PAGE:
Diarylide pigments are organic compounds that are used as pigments in inks and related materials. They often are yellow or yellow-green. To some extent, these organic compounds have displaced cadmium sulfide from the market. They exist as yellow powders of low solubility in water.
The formation of these pigments involves the reaction of diazotized aromatic diamines (derivatives of benzidine) with coupling components, typically derivatives of acetoacetanilide. By varying both of these components, a wide variety of pigments have been produced. A related family of organic pigments are the simpler arylides, which arise from the coupling of monodiazonium salts with the same coupling partners.
The molecular structures of these molecules is more conjugated than represented in the images shown below. The pigments' colors can range from yellow to green. One of the most common diarylide yellow pigments is Pigment Yellow 12. Its CAS number is . Other diarylide yellow pigments include ‘’’yellow 13’’’ , ‘’’yellow 17’’’ and ‘’’yellow 83’’’ . These pigments share the same backbone and vary in color depending on substitution of the benzene rings. Worldwide production of color organic pigments was estimated to be about 250,000 metric tons (t) in 2006, with about 25%, or 62,500 t, being diarylide yellows.
The diarylide yellows are the most common yellow pigments used in printing as well as a wide variety of other applications. Due to their stability, diarylide yellows are used in inks, coatings, and as plastic colorants. The pigment is insoluble. It is a standard pigment used in printing ink and packaging industry. The diarylide yellow pigment Yellow 12 is one of the three main colored pigments used in the four color process of color printing. As such, its use is ubiquitous in printing both in commercial applications and in home color printers, as well as in textile printing.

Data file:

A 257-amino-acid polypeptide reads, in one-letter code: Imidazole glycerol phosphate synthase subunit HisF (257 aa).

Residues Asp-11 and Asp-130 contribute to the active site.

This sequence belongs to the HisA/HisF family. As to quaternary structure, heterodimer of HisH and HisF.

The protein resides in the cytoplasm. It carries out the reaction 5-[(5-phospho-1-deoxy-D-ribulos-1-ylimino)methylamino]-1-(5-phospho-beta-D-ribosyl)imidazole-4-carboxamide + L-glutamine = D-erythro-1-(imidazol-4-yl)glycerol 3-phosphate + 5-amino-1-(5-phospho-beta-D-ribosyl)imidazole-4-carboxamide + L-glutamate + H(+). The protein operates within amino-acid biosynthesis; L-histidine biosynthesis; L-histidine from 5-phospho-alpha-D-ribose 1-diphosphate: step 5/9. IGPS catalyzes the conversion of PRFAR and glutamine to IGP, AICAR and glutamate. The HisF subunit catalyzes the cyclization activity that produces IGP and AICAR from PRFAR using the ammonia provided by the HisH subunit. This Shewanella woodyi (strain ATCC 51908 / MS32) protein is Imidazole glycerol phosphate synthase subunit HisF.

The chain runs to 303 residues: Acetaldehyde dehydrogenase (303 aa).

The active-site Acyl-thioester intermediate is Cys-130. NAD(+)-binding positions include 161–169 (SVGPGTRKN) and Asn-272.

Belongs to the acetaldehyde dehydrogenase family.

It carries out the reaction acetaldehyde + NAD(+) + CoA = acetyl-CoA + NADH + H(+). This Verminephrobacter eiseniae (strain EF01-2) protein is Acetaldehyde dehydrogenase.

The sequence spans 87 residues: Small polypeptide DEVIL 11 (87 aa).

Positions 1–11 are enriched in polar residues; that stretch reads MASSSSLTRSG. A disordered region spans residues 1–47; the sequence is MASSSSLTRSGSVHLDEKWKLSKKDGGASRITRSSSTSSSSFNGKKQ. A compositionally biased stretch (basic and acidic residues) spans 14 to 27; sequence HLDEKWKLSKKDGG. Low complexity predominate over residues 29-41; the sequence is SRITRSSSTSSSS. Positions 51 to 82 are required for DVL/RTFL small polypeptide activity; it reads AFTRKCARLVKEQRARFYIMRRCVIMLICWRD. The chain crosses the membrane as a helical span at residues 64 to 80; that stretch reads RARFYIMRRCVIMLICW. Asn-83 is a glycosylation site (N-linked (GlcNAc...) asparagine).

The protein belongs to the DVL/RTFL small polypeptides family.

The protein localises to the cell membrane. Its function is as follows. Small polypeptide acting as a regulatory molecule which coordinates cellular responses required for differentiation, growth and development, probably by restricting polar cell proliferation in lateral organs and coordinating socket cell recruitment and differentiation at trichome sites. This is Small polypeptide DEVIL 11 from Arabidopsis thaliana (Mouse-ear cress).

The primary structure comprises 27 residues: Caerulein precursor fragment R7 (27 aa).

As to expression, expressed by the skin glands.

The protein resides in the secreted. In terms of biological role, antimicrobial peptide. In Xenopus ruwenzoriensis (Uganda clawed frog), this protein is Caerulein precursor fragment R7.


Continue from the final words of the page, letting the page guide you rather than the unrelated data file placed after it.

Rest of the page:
Toxicity and hazardsEdit
Diarylide yellow pigments are considered to be non-toxic. There is, however, evidence that these pigments degrade when exposed to temperatures above 200 °C to release 3,3'-dichlorobenzidine, a carcinogen that is listed in the U.S. EPA’s Toxics Release Inventory. 3,3’-Dichlorobenzidine is structurally similar to one of the polychlorinated biphenyl congeners, PCB 11 (3,3’-dichlorobiphenyl), and some evidence indicates that the use of diarylide yellow pigments introduces PCB 11 to the environment.
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